20151116_the_lumineers_shot_02_059

Lead vocalist and guitarist Wesley Schultz, who together with Jeremiah Fraites (drums, percussion) writes most of the band’s songs, has a great voice. Cellist and vocalist Neyla Pekarek rounds out The Lumineers, adding an interesting flavor to the band’s sound. I am planning to check them out more closely.

U2 Joshua Tree Tour 2017

After about an hour and a half into the evening, U2 finally took the stage. With Sunday Bloody Sunday and New Year’s DayBono, The Edge, Larry Mullen and Adam Clayton made it clear from the get-go they mean business. Both tunes are from War, their third studio album from 1983, and are among my favorite early U2 songs. Next came two tracks from the 1984 follow-up The Unforgettable Fire: Bad and the epic Pride (In the Name of Love). 

And then it was time for The Joshua Tree album, U2’s fifth studio album from 1987. They played all of its tracks and in the same order. This is a truly great record. In addition to its three big hits Where the Streets Have No Name, I Still Haven’t Found What I’m Looking For and With or Without You, the album has numerous other gems. These include Bullet the Blue the Sky, Running to Stand Still, In God’s Country, Trip Through Your Wires, One Tree Hill and especially Red Mill Mining Town. By the time you’ve listened to the aforementioned songs, you’ve listened to almost the entire album!

After performing all 15 tracks for The Joshua Tree, U2 came back for a nice encore, playing seven more songs. Highlights included Beautiful Day (All That You Can’t Leave Behind; 2000), Vertigo (How to Dismantle an Atomic Bomb; 2004), Mysterious Way and One (both Achtung Baby; 1991).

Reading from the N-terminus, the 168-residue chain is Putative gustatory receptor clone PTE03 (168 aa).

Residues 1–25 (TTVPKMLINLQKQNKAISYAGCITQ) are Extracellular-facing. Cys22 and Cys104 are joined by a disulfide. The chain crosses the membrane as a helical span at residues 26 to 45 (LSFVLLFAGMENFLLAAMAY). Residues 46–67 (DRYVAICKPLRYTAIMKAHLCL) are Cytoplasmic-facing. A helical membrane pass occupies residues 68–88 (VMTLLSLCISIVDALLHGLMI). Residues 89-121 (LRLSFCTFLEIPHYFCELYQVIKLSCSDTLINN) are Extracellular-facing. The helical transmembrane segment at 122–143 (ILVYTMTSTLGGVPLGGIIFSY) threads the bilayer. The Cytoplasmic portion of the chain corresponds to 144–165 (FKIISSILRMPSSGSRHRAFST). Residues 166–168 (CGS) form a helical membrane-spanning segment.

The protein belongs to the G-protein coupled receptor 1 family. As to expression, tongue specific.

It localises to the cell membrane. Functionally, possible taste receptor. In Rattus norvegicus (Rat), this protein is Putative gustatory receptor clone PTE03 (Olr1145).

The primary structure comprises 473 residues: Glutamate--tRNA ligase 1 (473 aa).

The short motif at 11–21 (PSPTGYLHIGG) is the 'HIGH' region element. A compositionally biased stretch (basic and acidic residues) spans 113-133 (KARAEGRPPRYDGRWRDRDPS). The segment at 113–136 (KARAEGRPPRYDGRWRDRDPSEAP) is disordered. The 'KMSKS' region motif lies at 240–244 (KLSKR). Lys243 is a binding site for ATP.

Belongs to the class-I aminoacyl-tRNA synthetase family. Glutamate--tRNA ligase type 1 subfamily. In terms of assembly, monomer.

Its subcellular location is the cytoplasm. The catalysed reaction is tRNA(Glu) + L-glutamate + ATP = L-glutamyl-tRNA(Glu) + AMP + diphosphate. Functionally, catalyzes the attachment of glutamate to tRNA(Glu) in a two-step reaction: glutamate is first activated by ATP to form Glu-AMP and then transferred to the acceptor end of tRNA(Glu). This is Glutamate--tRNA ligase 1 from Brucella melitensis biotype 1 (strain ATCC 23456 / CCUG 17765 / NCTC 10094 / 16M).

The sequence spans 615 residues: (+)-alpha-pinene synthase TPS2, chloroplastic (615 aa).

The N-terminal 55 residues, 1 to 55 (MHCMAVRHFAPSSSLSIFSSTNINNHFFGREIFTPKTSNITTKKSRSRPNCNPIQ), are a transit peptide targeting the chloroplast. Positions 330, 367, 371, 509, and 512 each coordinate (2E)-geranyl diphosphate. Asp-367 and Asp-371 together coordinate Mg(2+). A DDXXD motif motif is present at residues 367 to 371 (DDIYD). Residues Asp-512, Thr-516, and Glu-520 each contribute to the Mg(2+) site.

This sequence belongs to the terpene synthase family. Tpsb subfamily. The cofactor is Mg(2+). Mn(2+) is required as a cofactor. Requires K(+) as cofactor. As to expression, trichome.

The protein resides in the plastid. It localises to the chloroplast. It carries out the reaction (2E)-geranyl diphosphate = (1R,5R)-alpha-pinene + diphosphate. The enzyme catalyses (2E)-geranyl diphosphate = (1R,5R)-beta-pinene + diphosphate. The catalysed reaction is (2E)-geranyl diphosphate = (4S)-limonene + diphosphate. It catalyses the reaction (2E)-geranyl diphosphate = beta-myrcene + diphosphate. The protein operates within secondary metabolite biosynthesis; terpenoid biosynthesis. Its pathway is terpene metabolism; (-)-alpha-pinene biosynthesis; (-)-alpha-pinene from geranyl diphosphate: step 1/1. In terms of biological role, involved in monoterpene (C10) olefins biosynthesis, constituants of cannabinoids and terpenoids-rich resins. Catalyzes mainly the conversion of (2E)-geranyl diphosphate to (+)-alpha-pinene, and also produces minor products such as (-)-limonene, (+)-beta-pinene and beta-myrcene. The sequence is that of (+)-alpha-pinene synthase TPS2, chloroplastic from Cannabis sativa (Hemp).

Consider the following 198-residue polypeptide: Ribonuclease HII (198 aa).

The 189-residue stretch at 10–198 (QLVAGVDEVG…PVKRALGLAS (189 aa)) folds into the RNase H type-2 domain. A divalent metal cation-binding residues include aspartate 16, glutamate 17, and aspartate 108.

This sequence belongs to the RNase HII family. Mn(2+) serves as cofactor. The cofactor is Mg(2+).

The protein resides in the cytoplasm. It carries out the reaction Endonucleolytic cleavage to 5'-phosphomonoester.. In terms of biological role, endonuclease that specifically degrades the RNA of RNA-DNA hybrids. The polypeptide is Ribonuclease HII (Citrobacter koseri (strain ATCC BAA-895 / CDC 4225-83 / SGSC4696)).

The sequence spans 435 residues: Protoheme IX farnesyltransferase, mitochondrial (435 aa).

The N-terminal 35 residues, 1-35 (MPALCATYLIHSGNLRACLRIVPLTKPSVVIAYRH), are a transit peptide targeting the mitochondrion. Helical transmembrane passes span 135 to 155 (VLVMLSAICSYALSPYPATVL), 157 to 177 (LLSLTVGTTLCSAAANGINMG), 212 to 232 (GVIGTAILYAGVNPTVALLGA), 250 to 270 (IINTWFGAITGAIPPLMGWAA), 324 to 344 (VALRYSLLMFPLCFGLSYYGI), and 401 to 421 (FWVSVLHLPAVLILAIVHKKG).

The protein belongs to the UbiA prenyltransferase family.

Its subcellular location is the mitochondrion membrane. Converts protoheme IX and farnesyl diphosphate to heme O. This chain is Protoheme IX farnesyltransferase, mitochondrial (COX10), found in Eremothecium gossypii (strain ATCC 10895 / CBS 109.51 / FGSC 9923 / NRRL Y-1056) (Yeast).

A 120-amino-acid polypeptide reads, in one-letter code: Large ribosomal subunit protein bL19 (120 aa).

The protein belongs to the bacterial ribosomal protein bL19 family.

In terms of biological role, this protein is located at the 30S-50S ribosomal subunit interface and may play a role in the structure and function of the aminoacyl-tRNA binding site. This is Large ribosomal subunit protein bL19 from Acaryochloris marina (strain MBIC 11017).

In early June, a 30th anniversary edition of The Joshua Tree album was released in several formats. In addition to the original studio record, the deluxe editions include a live recording of a 1987 concert at Madison Square Garden in New York. I listened to it earlier today and have to say U2 on Thursday night sounded pretty darn close to that recording from 30 years ago.

Sources: Wikipedia, Setlist.fm, YouTube

Clips & Pix: U2/I Still Haven’t Found What I’m Looking For

As I’m gearing up to see U2 live for the first time next week, naturally, The Joshua Tree is very much on my mind. I Still Haven’t Found What I’m Looking For, which was also released as the album’s second single in May 1987, is one of the record’s many amazing tunes. Here is a cool clip of a recent live performance in Houston.

Sources: Wikipedia, YouTube